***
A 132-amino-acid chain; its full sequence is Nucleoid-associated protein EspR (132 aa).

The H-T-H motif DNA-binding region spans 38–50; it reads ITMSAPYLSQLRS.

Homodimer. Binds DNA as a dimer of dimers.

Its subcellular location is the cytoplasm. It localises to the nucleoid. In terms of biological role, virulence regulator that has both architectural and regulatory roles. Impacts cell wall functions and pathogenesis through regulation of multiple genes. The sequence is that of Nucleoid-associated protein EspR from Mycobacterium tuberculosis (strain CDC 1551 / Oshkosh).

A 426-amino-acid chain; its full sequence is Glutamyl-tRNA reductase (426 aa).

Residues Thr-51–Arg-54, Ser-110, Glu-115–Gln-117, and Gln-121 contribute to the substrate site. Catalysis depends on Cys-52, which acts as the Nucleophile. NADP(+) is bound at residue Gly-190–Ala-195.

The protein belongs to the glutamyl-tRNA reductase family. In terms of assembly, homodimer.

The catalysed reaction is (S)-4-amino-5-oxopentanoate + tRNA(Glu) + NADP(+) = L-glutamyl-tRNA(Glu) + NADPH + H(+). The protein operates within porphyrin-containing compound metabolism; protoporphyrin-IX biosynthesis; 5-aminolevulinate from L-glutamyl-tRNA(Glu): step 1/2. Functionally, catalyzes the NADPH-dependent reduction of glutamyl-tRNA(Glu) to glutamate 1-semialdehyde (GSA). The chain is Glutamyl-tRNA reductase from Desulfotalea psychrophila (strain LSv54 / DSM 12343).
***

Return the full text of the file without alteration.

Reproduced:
A 132-amino-acid chain; its full sequence is Nucleoid-associated protein EspR (132 aa).

The H-T-H motif DNA-binding region spans 38–50; it reads ITMSAPYLSQLRS.

Homodimer. Binds DNA as a dimer of dimers.

Its subcellular location is the cytoplasm. It localises to the nucleoid. In terms of biological role, virulence regulator that has both architectural and regulatory roles. Impacts cell wall functions and pathogenesis through regulation of multiple genes. The sequence is that of Nucleoid-associated protein EspR from Mycobacterium tuberculosis (strain CDC 1551 / Oshkosh).

A 426-amino-acid chain; its full sequence is Glutamyl-tRNA reductase (426 aa).

Residues Thr-51–Arg-54, Ser-110, Glu-115–Gln-117, and Gln-121 contribute to the substrate site. Catalysis depends on Cys-52, which acts as the Nucleophile. NADP(+) is bound at residue Gly-190–Ala-195.

The protein belongs to the glutamyl-tRNA reductase family. In terms of assembly, homodimer.

The catalysed reaction is (S)-4-amino-5-oxopentanoate + tRNA(Glu) + NADP(+) = L-glutamyl-tRNA(Glu) + NADPH + H(+). The protein operates within porphyrin-containing compound metabolism; protoporphyrin-IX biosynthesis; 5-aminolevulinate from L-glutamyl-tRNA(Glu): step 1/2. Functionally, catalyzes the NADPH-dependent reduction of glutamyl-tRNA(Glu) to glutamate 1-semialdehyde (GSA). The chain is Glutamyl-tRNA reductase from Desulfotalea psychrophila (strain LSv54 / DSM 12343).